Apple took the wraps off its 8th-generation entry-level iPad. It's a minor update from the previous version but will deliver considerably faster performance at the same $329 price.
That speed boost is owed to the new iPad's A12 Bionic SoC, which offers 40% faster CPU performance and, thanks to the “Neural Engine” processing, twice the graphics power as the A10 in the previous model.
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The iPad will run iPadOS 14, which adds new pencil capabilities like hand-written text input. The new iPad is compatible with the Gen 1 Apple Pencil, Apple-branded keyboard accessories and Logitech keyboard attachments.
New iPad (2020) price and release date
You can order the new iPad today starting at $329 or $299 for Education customers. It will be available this Friday, September 18 in Space Gray, Silver and Gold in 32GB and 128GB configs. The cellular 4G LTE model starts at $459.
iPad (2020) specs
|Row 0 - Cell 0||iPad (2020)|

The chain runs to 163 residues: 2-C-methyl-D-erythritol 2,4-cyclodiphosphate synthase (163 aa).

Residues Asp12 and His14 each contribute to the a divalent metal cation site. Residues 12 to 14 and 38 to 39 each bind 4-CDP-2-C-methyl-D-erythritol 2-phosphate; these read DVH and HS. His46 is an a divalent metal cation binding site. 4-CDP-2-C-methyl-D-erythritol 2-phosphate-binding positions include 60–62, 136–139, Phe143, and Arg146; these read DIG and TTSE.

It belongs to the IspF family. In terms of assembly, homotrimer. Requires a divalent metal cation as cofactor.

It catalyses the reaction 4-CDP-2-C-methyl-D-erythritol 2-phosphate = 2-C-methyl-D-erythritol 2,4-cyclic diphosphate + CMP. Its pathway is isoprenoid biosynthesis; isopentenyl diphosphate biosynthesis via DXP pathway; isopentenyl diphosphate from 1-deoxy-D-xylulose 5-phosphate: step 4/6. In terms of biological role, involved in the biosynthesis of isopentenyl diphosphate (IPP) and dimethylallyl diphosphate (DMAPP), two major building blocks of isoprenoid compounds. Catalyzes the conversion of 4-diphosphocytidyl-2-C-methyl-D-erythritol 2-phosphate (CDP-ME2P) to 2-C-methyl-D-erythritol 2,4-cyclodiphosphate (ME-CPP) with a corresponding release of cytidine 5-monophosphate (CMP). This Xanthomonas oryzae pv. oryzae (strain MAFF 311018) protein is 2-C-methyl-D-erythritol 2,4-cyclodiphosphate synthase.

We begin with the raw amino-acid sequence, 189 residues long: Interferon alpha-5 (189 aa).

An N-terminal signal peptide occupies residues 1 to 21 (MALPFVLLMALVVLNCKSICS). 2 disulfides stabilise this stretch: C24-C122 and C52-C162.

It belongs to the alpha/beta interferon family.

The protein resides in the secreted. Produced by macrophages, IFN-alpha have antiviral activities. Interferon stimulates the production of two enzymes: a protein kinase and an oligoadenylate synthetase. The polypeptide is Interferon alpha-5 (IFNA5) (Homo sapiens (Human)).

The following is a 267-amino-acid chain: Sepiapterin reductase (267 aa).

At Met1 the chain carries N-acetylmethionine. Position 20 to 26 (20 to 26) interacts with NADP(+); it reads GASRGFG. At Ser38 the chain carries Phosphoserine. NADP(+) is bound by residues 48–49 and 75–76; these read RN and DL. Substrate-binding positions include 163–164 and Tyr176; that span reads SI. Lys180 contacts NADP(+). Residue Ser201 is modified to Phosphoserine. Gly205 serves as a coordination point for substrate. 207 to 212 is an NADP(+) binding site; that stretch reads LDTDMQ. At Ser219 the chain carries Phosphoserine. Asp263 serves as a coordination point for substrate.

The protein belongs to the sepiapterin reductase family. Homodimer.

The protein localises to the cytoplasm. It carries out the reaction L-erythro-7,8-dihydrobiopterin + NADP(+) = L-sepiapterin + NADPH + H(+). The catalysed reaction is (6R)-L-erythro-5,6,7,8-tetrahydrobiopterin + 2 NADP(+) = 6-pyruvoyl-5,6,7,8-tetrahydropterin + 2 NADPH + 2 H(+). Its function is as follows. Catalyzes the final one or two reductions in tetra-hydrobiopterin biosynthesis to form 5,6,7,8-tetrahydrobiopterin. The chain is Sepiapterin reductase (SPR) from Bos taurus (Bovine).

|Best For||Media Consumption, Gaming|
|Screen||10.2 inches (2160 x 1620)|
|Battery Life||10:00 (claimed)|
|Cameras(Rear / Front)||8MP, 1.2MP|
|Color Options||Silver, Space Gray, Gold|
|Dimensions||9.4 x 6.6 x 0.29 inches|
iPad (2020) features
The biggest upgrade to the new iPad is the A12 Bionic SoC under the hood.
Apple claims the new iPad is 2x faster than the top-selling Windows 10 laptop, 3x faster than the top-selling Android tablet, and 6x faster than the top-selling Chromebook. You shouldn't read too much into these numbers; we'll conduct our own tests to see how the iPad compares to its direct rivals.
The new iPad is otherwise very similar to its predecessor. Contrary to what many leaks predicted, the new iPad retains the 10.2-inch display and uses a Lightning connector instead of USB-C, which is now supported by the iPad Air and iPad Pro models.
The design hasn't changed, either. With its thick bezels and Touch ID sensor below the display, the new iPad looks antiquated compared to other iPads and rival tablets.
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Phillip Tracy is the assistant managing editor at Laptop Mag where he reviews laptops, phones and other gadgets while covering the latest industry news. After graduating with a journalism degree from the University of Texas at Austin, Phillip became a tech reporter at the Daily Dot. There, he wrote reviews for a range of gadgets and covered everything from social media trends to cybersecurity. Prior to that, he wrote for RCR Wireless News covering 5G and IoT. When he's not tinkering with devices, you can find Phillip playing video games, reading, traveling or watching soccer.